It may also be shown that the atmospheric-pressure glow discharge can actually be considered a glow as opposed to a specialized form of an arc. Given the marked differences between the two regimes, this distinction is relevant from both an analytical and theoretical point of view. The electrical characteristics of the atmospheric-pressure glow discharge strongly suggest that this discharge is, in fact, not operating as an arc. First, arcs function at lower voltages (typically less than 100 V). Second, the transition from a glow discharge to an arc is clearly seen as a marked drop in the operating voltage of the discharge, which has not been observed in the present experiments. Third, arcs typically run with current densities of at least 100 A/cm2, while in the current experiments the maximum cathodic current density was 1.4 A/cm2 (for a 100 mA current). Although it is true that the anodic current density is considerably higher, this discharge did not become filamentary in the illustrative experiments, even when large gaps were tested. Such behavior was maintained even at the highest currents (100 mA) investigated here. This “glow” regime may, in fact, be sustained for currents up to several amperes.
Although the information described previously is relevant for the operation of an atmospheric pressure glow discharge, the ultimate goal of an analytical plasma source is to produce an efficient transfer of energy from the electrical field to the electrons and the buffer gas, which can then be utilized for the desorption, ionization, and excitation of analyte species. For this reason, spectroscopic characterization may assist in determining the applicability of the plasma as an analytical source.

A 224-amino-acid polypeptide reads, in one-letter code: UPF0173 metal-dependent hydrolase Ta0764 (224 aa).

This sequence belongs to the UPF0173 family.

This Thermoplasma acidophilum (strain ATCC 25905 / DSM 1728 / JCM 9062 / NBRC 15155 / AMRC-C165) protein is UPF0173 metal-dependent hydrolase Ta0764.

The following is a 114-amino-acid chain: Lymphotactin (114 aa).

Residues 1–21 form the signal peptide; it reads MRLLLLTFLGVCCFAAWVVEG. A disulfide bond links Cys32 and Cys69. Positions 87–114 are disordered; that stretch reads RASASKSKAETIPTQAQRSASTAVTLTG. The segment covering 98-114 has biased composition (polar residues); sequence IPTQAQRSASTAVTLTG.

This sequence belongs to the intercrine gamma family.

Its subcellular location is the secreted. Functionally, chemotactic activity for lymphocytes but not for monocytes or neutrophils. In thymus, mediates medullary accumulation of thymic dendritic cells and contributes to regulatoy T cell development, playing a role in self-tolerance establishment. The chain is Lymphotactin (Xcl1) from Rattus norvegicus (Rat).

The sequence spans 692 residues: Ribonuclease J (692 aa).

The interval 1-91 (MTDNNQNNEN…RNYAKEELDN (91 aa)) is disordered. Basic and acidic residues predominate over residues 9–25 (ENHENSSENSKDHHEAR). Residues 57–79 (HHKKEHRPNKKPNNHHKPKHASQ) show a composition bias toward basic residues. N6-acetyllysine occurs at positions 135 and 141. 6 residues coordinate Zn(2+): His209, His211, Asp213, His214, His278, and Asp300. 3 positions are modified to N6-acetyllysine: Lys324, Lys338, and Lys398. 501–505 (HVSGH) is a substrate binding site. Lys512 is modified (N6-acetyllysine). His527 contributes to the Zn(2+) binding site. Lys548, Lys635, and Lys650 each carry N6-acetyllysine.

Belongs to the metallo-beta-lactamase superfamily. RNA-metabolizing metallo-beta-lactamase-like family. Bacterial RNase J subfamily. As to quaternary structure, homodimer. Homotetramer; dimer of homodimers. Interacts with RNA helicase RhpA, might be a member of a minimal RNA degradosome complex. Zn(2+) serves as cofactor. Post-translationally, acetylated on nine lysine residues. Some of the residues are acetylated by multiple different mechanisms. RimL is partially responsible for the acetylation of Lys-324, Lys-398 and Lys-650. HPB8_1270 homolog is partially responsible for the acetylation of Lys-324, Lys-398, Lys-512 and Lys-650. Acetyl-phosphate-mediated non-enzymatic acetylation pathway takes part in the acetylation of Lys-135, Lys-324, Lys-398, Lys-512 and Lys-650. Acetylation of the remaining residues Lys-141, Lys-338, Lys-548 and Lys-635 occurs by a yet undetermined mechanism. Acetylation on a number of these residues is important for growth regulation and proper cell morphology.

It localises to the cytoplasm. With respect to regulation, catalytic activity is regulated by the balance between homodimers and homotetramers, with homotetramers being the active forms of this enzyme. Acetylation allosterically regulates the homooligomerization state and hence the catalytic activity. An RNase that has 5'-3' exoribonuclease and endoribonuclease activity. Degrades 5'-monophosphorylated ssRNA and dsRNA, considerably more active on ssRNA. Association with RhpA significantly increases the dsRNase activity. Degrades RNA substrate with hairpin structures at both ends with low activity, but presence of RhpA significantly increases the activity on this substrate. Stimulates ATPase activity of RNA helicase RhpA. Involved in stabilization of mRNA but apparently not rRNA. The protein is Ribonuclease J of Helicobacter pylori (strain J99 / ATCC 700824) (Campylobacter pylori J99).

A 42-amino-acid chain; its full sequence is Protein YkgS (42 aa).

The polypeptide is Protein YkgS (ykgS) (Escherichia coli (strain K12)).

For the illustrative spectroscopic experiments performed, the vacuum 29 was disabled and the GD cell 26 was positioned in the ACTIVA ICP compartment. The anode 36 and cathode 38 were aligned with the ICP torch axis, so the entire gap between anode 36 and 38 was focused onto the entrance slit of the spectrometer. First, UV-Visible spectra were collected over the range 160-800 nm with no spatial discrimination at different integration times in order to verify the absence of self-absorption effects. Then, emission maps of selected spectral regions were generated.
Apart from the He(I) lines, the most intense emission from the discharge is attributable to N2 + (band heads at 391.4 nm and 427 nm). Characteristic emission from N(I) (lines at 1.74.3 and 1.74.5 nm), N2 (band heads at 337 and 380 nm), OH (band heads at 281 and 306 nm), NO (γ system with double-headed bands below 300 nm) and O(I) (triplet at 777.2, 777.4 and 777.5 nm) is also observed. The ability to detect these impurities, particularly in the positive column, was improved by the extremely low background levels observed in the emission spectrum. Importantly, emission from the cathode material (W) was not detected, probably because of the low sputtering efficiency of helium.